The time period of chapter 3 in Little House on the Prairie can be directly related to the overall module related theme of Westward Expansion as well as the role of women. The Ingall’s family was traveling westward as many other families were throughout the first half of the 19th century. According to the Joy text, during this time of American expansionism, Thomas Jefferson was trying to expand his ‘empire of liberty’ and become a force to be reckoned with on the world scene. Due to events such as the Louisiana Purchase (doubled the size of the United States, 1803) and the Lewis & Clark expedition (provided maps of trails and available resources, 1804), as well as concepts such as ‘Manifest Destiny’ (the belief that the United States was destined to expand across the continent, 1840’s) and ‘Oregon Fever’ (the drive to get to beautiful Oregon Country, 1841) many families had the courage, support, and opportunity to travel west. Cities such as Independence, Missouri were very important to these travelers just as in the Little House on the Prairie book. Although many families traveled in wagon trains such as the Reed and Donner families, according to Rachel K. Laurgaard’s text entitled Patty Reed’s Doll, the Ingall’s family traveled alone. This meant that everyone in the family must pull their weight including the females. At one point in the chapter Pa asks Ma what she thinks about the location of the campsite they have made. It is important to note that during this time period as families were moving west, woman did in fact play an important role. According to the Riley text, women at this time did not always function in the domestic realm and were not always excluded from other realms.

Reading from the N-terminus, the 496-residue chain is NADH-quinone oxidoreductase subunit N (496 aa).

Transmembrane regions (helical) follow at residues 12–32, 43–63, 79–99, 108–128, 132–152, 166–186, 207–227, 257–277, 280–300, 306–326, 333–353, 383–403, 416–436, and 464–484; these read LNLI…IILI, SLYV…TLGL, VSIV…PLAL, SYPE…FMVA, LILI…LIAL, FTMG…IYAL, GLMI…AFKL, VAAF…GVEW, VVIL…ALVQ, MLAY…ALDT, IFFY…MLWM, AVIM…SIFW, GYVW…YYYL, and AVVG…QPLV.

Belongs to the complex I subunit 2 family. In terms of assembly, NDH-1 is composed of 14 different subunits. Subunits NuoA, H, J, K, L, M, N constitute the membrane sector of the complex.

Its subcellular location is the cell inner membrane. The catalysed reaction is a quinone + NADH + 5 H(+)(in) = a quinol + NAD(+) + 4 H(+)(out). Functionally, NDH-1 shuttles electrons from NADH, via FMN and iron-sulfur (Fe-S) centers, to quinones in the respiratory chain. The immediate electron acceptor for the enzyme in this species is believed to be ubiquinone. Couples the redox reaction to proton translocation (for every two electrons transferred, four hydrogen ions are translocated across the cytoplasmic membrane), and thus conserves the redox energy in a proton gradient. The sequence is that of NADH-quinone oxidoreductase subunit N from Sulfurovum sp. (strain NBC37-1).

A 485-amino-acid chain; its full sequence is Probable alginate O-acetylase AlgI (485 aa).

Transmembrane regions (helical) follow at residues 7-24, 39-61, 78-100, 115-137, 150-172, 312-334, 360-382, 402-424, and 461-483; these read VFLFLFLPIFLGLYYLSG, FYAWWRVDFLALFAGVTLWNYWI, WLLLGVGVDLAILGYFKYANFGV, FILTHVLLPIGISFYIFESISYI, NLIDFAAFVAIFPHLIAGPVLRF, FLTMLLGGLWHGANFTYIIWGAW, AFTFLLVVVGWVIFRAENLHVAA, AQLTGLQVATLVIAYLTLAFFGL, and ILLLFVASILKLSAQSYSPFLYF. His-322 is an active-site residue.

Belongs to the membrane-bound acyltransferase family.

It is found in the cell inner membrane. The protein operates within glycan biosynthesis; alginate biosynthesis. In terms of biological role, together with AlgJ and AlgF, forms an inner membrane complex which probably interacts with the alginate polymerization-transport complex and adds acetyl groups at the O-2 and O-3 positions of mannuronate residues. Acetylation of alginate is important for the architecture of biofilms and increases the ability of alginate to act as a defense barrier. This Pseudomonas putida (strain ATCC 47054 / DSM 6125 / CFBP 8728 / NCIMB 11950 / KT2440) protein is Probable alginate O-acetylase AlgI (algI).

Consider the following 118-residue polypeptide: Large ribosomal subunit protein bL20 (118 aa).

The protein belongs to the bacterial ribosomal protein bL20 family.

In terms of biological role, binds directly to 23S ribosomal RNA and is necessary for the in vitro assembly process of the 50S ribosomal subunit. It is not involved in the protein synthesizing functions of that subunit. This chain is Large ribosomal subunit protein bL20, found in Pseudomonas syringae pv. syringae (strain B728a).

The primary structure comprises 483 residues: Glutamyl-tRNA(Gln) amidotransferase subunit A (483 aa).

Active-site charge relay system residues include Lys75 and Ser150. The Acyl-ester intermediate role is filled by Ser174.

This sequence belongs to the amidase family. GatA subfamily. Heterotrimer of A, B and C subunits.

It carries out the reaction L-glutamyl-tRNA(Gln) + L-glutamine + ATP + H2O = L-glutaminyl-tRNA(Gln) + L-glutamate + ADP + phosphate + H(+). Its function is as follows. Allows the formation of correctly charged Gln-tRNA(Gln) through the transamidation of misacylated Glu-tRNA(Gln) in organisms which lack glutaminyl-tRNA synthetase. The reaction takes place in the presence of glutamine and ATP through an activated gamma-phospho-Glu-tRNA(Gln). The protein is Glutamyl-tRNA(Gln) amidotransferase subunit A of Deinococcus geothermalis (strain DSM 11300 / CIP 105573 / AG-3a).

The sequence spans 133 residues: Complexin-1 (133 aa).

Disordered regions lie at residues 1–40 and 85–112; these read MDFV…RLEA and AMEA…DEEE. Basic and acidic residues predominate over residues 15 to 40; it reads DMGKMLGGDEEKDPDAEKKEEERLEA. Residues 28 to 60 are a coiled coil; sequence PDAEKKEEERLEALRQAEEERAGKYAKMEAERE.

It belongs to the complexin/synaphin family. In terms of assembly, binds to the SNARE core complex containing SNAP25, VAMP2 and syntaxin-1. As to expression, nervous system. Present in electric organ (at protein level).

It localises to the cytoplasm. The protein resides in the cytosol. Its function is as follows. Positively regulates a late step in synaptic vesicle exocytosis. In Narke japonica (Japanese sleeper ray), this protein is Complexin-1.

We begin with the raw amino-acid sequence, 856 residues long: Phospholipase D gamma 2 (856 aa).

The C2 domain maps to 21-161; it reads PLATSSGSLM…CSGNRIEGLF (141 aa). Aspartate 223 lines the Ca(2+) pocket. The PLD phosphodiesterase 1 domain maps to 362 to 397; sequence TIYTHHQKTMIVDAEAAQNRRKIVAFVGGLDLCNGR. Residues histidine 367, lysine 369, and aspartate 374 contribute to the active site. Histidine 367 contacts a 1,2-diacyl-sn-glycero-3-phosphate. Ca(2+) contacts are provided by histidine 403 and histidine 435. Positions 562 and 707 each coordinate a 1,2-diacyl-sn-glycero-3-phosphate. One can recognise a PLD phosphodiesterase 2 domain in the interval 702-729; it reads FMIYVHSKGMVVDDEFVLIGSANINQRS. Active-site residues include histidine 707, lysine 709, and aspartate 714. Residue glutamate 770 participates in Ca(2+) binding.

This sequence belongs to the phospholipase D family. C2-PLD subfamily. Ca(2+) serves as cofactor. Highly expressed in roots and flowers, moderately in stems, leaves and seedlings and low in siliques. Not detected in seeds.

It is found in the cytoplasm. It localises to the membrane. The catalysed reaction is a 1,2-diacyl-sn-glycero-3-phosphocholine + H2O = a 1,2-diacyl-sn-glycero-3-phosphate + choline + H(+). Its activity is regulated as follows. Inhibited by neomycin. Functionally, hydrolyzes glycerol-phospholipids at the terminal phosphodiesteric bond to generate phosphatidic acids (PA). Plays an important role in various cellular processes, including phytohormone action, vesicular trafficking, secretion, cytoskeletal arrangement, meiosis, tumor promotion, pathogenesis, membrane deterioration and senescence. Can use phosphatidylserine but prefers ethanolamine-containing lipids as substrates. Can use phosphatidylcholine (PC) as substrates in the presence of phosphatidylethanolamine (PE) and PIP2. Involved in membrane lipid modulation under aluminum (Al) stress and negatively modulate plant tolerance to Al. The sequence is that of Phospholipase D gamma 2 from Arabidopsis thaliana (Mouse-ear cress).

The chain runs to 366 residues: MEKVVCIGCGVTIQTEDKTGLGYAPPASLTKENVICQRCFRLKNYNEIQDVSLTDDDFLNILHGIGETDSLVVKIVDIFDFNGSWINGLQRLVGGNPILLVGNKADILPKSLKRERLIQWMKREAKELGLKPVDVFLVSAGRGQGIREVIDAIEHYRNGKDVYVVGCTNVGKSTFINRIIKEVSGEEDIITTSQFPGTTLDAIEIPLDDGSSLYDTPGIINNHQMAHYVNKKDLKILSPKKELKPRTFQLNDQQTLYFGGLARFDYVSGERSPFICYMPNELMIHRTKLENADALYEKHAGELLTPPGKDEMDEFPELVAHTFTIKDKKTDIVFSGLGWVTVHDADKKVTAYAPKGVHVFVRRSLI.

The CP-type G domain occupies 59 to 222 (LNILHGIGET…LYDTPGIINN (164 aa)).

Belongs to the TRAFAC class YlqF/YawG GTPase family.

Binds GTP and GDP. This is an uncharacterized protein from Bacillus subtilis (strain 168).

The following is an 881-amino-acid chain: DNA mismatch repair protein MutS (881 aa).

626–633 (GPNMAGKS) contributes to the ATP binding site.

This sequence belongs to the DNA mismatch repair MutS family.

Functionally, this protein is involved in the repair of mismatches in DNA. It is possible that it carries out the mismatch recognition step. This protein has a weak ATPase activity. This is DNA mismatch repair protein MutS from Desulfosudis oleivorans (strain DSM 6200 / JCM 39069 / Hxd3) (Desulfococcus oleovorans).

Additional Resources


jlsligar said...

I really enjoyed reading through and reviewing this Teacher's Guide. I thought the lesson suggestions were well thought out and of high quality. I particularly liked the Math lesson called 1/2 Mile Challenge. I felt the activity would be of great value to the students in building conceptual understanding of larger distances than they can deal with in the classroom. I will include it in my plans for use in my Math class next year. I also loved the Science lesson titled Prairie Animals. I website you located for the students to use to research prairie animals is excellent and concise. The students should easily be able to accomplish your objectives with little time lost in located valuable resources.
My one suggestion would be to review the grammar used in writing this guide. I found some of the sentences grammatically incorrect and difficult to follow. You may want to ask a colleague to edit your writing for clarity on this site.
Nice work and congratulations on a job well done.

Randi Stover said...

Your lessons were imaginative and meaningful. I especially liked the idea of the “Jack Adventures.” What a great way to get children excited about writing and begin looking at view points that are not their own. You could even combine all of the children’s stories into a class anthology. Additionally, the idea of exploring their surroundings will make students much more aware of their environment. Not only could they research local grasses, but insects too! As long as they were only captured for scientific research purposes and then set free.

Christy G. Keeler, Ph.D. said...

I'm rather concerned about the fire idea -- some students may be encouraged to try this at home.

How about having a park ranger come to the class to present about wilderness fires and methods of determining fire danger on a given day?